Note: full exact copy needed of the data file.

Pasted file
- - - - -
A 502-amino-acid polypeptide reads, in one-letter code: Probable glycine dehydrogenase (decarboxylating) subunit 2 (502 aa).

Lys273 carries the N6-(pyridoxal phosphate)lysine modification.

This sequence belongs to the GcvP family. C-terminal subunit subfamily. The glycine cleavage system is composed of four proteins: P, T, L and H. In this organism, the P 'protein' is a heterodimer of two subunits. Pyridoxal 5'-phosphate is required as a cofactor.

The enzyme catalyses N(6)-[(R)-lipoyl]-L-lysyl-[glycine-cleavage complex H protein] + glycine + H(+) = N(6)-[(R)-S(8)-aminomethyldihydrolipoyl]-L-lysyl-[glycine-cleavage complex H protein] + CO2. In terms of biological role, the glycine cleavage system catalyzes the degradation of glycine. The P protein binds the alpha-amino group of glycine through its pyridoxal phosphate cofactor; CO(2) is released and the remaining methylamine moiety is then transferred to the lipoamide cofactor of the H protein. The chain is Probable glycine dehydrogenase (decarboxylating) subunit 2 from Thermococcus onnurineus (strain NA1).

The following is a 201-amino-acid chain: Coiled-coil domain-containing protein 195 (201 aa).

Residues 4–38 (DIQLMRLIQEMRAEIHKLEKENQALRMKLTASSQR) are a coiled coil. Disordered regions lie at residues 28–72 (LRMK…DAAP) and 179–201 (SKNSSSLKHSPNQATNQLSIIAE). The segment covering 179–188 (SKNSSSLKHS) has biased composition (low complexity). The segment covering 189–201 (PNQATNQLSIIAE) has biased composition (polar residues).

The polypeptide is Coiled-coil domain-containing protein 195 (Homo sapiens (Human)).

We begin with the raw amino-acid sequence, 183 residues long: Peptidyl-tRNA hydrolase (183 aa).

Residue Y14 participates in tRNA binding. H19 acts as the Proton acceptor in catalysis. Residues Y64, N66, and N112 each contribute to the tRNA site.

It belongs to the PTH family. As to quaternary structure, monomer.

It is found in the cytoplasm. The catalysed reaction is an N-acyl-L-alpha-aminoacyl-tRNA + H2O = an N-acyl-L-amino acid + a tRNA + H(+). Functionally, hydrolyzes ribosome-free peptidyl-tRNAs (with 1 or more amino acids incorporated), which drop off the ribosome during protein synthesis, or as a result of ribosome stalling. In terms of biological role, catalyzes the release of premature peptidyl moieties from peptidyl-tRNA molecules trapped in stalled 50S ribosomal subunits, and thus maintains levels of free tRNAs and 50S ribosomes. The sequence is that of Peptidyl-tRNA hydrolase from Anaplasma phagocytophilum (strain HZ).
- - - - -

A 502-amino-acid polypeptide reads, in one-letter code: Probable glycine dehydrogenase (decarboxylating) subunit 2 (502 aa).

Lys273 carries the N6-(pyridoxal phosphate)lysine modification.

This sequence belongs to the GcvP family. C-terminal subunit subfamily. The glycine cleavage system is composed of four proteins: P, T, L and H. In this organism, the P 'protein' is a heterodimer of two subunits. Pyridoxal 5'-phosphate is required as a cofactor.

The enzyme catalyses N(6)-[(R)-lipoyl]-L-lysyl-[glycine-cleavage complex H protein] + glycine + H(+) = N(6)-[(R)-S(8)-aminomethyldihydrolipoyl]-L-lysyl-[glycine-cleavage complex H protein] + CO2. In terms of biological role, the glycine cleavage system catalyzes the degradation of glycine. The P protein binds the alpha-amino group of glycine through its pyridoxal phosphate cofactor; CO(2) is released and the remaining methylamine moiety is then transferred to the lipoamide cofactor of the H protein. The chain is Probable glycine dehydrogenase (decarboxylating) subunit 2 from Thermococcus onnurineus (strain NA1).

The following is a 201-amino-acid chain: Coiled-coil domain-containing protein 195 (201 aa).

Residues 4–38 (DIQLMRLIQEMRAEIHKLEKENQALRMKLTASSQR) are a coiled coil. Disordered regions lie at residues 28–72 (LRMK…DAAP) and 179–201 (SKNSSSLKHSPNQATNQLSIIAE). The segment covering 179–188 (SKNSSSLKHS) has biased composition (low complexity). The segment covering 189–201 (PNQATNQLSIIAE) has biased composition (polar residues).

The polypeptide is Coiled-coil domain-containing protein 195 (Homo sapiens (Human)).

We begin with the raw amino-acid sequence, 183 residues long: Peptidyl-tRNA hydrolase (183 aa).

Residue Y14 participates in tRNA binding. H19 acts as the Proton acceptor in catalysis. Residues Y64, N66, and N112 each contribute to the tRNA site.

It belongs to the PTH family. As to quaternary structure, monomer.

It is found in the cytoplasm. The catalysed reaction is an N-acyl-L-alpha-aminoacyl-tRNA + H2O = an N-acyl-L-amino acid + a tRNA + H(+). Functionally, hydrolyzes ribosome-free peptidyl-tRNAs (with 1 or more amino acids incorporated), which drop off the ribosome during protein synthesis, or as a result of ribosome stalling. In terms of biological role, catalyzes the release of premature peptidyl moieties from peptidyl-tRNA molecules trapped in stalled 50S ribosomal subunits, and thus maintains levels of free tRNAs and 50S ribosomes. The sequence is that of Peptidyl-tRNA hydrolase from Anaplasma phagocytophilum (strain HZ).